Aberdeen City Council will spend a total of £23,000 offering “bespoke asbestos training” to its frontline staff.The local authority was ordered to improve after an investigation last year found an asbestos incident at Bridge of Don Academy contravened health and safety law.The Health and Safety Executive (HSE) ordered the council to improve its level of training in the wake of its investigation.
A District Judge has described photographs of a water pollution incident in south Derry as “shocking.”Before the court was farmer Eric Scott Thom, from Quarry Road, Desertmartin, who was fined £750 and ordered to pay a £15 offender levy.Judge Oonagh Mullan told Scott that the incident should never have happened and he should have taken steps sooner to prevent “poisonous polluting matter” from entering the waterway.Magherafelt Magistrates Court heard that an inspection of the Grange waterway, part of
An appeal by Thames Water to pay a smaller fine and less compensation to victims of sewer flooding backfired last week, after an unimpressed appeal judge and two justices increased the amount the company must pay to its victims.
Thames Water was appealing against fines totalling £204,000 imposed in 2011 by the Bromley Magistrates Court, for letting raw sewage flood homes, gardens and a local stream in Wimborne Way and St James Avenue, South London, back in 2003. The case was brought by the Environment Agency.
Over a period of two months, from February to April 2003, raw sewage repeatedly escaped from the local sewer system into properties, a street and into St James’s Stream. The court found that Thames Water failed to take steps to bring the situation under control. The Court also heard that there had been previous sewage flooding affecting residents.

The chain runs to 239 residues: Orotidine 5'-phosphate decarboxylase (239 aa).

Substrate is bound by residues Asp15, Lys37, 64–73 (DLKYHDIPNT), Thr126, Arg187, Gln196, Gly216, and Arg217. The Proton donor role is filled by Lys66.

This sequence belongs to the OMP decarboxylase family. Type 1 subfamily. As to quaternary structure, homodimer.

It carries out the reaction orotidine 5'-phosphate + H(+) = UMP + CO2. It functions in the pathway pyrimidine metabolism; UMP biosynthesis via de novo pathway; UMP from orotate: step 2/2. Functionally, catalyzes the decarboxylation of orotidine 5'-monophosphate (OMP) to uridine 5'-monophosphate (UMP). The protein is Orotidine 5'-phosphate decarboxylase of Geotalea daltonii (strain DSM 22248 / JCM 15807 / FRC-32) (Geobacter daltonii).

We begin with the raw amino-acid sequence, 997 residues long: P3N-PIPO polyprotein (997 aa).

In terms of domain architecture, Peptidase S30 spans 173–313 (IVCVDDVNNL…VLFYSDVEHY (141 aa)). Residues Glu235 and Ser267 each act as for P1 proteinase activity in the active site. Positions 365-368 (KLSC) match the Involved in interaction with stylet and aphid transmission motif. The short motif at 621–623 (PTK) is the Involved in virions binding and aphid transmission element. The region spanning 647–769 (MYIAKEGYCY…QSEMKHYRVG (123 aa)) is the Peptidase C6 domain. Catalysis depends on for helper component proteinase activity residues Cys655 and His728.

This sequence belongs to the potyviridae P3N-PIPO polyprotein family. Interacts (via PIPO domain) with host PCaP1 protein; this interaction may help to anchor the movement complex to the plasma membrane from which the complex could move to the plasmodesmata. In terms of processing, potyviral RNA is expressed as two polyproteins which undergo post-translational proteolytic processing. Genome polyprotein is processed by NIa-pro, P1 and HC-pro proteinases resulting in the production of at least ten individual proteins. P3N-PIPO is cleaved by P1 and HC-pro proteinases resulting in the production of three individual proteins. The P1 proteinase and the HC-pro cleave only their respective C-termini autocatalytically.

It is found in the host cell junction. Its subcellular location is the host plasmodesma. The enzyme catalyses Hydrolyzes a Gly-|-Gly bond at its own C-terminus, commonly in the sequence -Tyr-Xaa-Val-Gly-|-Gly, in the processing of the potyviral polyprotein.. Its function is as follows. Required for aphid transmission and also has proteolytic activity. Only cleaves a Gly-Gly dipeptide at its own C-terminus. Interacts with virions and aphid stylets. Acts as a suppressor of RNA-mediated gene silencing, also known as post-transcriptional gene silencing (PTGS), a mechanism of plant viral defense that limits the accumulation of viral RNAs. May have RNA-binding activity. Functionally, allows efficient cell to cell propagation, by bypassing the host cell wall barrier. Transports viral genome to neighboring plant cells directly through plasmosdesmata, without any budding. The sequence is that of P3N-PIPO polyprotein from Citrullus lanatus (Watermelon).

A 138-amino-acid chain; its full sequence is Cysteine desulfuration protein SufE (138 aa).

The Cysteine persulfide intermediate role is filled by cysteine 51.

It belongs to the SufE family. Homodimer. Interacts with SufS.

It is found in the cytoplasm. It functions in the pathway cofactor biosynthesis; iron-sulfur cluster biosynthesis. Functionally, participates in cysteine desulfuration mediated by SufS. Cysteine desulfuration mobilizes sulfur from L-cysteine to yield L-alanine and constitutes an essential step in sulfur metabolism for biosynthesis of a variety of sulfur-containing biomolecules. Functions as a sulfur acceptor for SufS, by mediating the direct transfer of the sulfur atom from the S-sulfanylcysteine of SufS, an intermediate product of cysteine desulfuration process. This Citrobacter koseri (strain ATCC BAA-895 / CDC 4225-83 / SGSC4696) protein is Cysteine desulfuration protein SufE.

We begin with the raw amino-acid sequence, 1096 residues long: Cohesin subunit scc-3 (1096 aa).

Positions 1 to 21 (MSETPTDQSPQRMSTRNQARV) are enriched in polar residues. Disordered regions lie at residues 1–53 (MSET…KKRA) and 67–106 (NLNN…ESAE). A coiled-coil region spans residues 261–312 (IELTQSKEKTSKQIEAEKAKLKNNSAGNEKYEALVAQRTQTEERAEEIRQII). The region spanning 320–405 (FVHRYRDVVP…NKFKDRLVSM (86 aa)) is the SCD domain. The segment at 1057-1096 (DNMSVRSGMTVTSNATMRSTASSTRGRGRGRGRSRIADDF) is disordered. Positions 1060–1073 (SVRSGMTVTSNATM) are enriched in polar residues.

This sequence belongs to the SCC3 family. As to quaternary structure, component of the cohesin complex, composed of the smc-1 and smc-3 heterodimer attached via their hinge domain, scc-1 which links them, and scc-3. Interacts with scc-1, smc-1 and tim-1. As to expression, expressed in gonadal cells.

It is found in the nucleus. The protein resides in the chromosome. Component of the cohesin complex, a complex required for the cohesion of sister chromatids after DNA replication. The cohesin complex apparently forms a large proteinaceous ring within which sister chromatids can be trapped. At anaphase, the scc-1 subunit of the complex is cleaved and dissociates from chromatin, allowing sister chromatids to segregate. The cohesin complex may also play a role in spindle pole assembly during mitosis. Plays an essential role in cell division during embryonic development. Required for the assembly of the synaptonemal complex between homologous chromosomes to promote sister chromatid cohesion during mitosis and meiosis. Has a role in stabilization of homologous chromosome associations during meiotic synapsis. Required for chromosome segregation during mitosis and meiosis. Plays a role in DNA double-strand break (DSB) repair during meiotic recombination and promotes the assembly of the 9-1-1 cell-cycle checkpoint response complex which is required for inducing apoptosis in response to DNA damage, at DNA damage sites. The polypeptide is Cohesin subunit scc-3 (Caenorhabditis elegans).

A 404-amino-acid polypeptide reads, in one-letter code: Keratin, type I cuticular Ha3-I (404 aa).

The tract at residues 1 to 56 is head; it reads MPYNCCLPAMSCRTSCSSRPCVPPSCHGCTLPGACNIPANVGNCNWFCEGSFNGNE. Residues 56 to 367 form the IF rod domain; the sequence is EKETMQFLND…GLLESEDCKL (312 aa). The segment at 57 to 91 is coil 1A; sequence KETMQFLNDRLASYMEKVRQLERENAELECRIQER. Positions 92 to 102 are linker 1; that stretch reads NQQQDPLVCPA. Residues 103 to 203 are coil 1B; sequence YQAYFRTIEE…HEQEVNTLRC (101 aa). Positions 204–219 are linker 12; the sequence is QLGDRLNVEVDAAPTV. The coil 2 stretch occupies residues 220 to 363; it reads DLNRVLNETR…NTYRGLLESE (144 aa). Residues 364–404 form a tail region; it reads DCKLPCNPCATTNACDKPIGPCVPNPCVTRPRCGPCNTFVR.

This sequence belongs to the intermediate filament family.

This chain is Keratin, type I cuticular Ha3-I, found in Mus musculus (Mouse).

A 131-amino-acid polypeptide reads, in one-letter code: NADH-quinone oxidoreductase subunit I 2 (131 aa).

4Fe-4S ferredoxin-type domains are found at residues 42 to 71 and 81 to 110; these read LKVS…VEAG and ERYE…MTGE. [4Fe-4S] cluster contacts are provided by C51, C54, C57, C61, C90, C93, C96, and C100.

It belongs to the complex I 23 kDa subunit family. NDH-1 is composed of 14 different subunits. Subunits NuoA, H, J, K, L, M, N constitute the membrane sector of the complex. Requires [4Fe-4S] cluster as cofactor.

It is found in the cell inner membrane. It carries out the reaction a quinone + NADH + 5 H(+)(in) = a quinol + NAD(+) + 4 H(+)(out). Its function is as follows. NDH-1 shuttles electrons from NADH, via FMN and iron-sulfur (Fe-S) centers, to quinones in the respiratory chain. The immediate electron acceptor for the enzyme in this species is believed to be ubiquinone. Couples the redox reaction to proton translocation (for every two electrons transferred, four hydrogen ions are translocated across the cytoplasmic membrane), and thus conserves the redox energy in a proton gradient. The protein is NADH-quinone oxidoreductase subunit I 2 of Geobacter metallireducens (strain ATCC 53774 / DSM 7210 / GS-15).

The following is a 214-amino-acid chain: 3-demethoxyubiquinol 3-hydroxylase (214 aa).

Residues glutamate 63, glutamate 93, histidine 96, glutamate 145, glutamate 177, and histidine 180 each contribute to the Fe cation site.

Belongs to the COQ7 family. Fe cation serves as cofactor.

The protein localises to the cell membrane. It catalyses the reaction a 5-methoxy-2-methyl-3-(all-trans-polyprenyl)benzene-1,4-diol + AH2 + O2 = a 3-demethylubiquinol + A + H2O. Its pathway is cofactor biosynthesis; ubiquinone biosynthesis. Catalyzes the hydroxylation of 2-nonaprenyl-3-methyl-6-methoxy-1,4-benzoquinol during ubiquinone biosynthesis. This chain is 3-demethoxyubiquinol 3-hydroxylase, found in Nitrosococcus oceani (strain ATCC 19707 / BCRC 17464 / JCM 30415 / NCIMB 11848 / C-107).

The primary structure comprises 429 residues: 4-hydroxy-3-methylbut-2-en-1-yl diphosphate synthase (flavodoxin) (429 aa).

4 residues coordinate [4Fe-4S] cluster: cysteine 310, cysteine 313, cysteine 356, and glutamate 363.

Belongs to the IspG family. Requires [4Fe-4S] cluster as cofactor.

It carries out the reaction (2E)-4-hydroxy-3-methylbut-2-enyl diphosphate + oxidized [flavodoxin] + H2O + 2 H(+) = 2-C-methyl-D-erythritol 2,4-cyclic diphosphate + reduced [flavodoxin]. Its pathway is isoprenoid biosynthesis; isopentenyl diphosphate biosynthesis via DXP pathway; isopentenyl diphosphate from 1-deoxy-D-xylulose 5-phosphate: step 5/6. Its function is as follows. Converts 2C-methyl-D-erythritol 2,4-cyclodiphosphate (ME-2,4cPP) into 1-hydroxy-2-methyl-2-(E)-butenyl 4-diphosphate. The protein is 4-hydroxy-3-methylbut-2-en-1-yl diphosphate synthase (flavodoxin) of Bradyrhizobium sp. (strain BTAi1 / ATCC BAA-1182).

On Thursday his Honour Judge Leonard QC sitting with two justices at Southwark Crown Court, rejected Thames Water’s appeal, upheld the fines and increased the amount that the company must pay its victims – from £2,000 to £3,000 for a homeowner impacted by the sewage and from £250 to £1,000 to an allotment holder. The court also ordered Thames Water to pay the Environment Agency’s appeal costs of over £10,000.
This is the latest in a ten year litigation saga, during which Thames Water went to the High Court three times and the European Court of Justice once, to try to escape legal liability for the consequences of the escape of untreated sewage from their sewers into residential properties and over allotments. Apart from the fines and compensation totalling £208,015, Thames Water had to pay another £206,000 to cover the Environment Agency’s legal costs for their various unsuccessful legal proceedings. It is estimated that the 10-year case has cost Thames Water over £750,000 when its own legal costs are included.
Angus Innes of the Environment Agency’s Prosecutions Team said: “It could reasonably be suggested that the money spent on this litigation could have been better applied to replacing and augmenting the sewer system in this area to protect the residents from further sewer flooding.”
The Environment Agency is currently investigating another incidence of sewer flooding affecting the same residents, which occurred in January this year.
HOUSTON (CN) – Shell Oil will spend $115 million to reduce pollution from flares at a Texas oil and chemical refinery, another $1 million to monitor benzene levels near a school, and pay a $2.6 million fine, federal prosecutors said.
On 15 November 2012, Severn Trent Water Ltd pleaded guilty at Hereford Magistrates’ Court to polluting the River Leadon, a high quality salmon and trout watercourse, by discharging untreated sewage from their Ledbury sewage treatment works.
The company was fined £18,000 (£6,000 per offence) and ordered to pay £5,017 in costs, along with £15 victim surcharge. The charges were brought by the Environment Agency under Regulation 38(1)(a) and Regulation 12(1)(b) of the Environmental Permitting Regulations 2010.